Solent Destinations


Southampton is an important port and university city in the county of Hampshire close to the New Forest. Visit the port and you are likely to see some of the largest cruise ships in the world, some about to make the transatlantic crossing to New York. The port has seen the departure of many well known ships. In 1620 the Pilgrim Fathers left aboard the Mayflower to seek a new life and settle in America and in 1912 the RMS Titanic departed on its fateful journey. Walking tours are available with guides to talk you through the important city landmarks connecting these significant events in history.

Or you may prefer a guided walk to find out about the people of Southampton’s experiences during World War II. Southampton was badly bombed fifty-seven times because of its strategic importance as a major commercial port and industrial area. The worst of the bombings came at the end of 1940 and became known as the Southampton Blitz. During the war it was the UK’s most important military port and its factories made the spitfires that helped secure British victory at the Battle of Britain (1940). The spitfire’s designer, Reginald Mitchell lived and worked in Southampton and his house is now marked with a blue plaque. The city’s medieval vaults became air raid shelters as the town prepared for D-Day as Southampton was an important embarkation point for troops leaving for France. Its importance continued as the war progressed helping to keep Allied forces supplied on continental Europe.

Southampton has a number of museums and places of interest to find out more about its long history. Archaeological finds suggest that there has been a settlement since the Stone Age. English Heritage’s Medieval Merchant’s House is within walking distance of the city centre and served as a residence and place of business. The city centre is host to a very large retail centre where you will find well known British high street stores and the Cultural Quarter with galleries, museums, theatres, restaurants, bars and cafes.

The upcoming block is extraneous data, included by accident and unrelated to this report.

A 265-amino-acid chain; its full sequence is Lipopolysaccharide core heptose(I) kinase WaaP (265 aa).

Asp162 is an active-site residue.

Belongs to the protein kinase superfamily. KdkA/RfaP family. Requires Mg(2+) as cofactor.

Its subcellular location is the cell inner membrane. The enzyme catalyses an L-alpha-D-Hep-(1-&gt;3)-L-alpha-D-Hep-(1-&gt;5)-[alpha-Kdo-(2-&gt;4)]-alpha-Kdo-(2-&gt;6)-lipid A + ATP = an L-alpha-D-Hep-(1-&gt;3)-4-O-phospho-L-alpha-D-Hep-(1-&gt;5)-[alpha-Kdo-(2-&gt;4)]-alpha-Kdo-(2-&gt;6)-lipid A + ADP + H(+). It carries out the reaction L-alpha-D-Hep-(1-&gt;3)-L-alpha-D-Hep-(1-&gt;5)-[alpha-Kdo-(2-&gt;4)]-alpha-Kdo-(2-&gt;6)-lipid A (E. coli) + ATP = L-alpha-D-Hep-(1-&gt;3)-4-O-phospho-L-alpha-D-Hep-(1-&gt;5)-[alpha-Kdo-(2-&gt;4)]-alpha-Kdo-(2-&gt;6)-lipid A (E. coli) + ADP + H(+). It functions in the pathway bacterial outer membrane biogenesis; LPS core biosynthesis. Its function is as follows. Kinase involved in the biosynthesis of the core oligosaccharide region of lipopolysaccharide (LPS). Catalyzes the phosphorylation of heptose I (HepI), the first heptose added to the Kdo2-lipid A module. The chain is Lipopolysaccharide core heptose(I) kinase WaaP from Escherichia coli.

Cowes is an English seaport on the Isle of Wight, an island south of Southampton in the county of Hampshire. The Isle of Wight is separated from the mainland by a deep strait called the Solent where ferries cross taking people and vehicles between the mainland and island. Cowes is on the west bank of the estuary of the River Medina opposite the smaller town of East Cowes. Cowes is sometimes referred to as West Cowes to distinguish it from its neighbour.

Cowes is famous for Cowes Week that takes place each August and is the oldest annual regatta in the world. Like many of the places ‘Our Lizzie’ visits, its town’s architecture has been influenced by the ornate buildings of the Victorian era and the style of Prince Albert who had a home at Osborne House in East Cowes with his wife Queen Victoria. Queen Victoria died at Osborne House in 1901 and the new king, Edward VII presented the house to the state on his coronation. It is now managed by English Heritage and is worthy of a visit.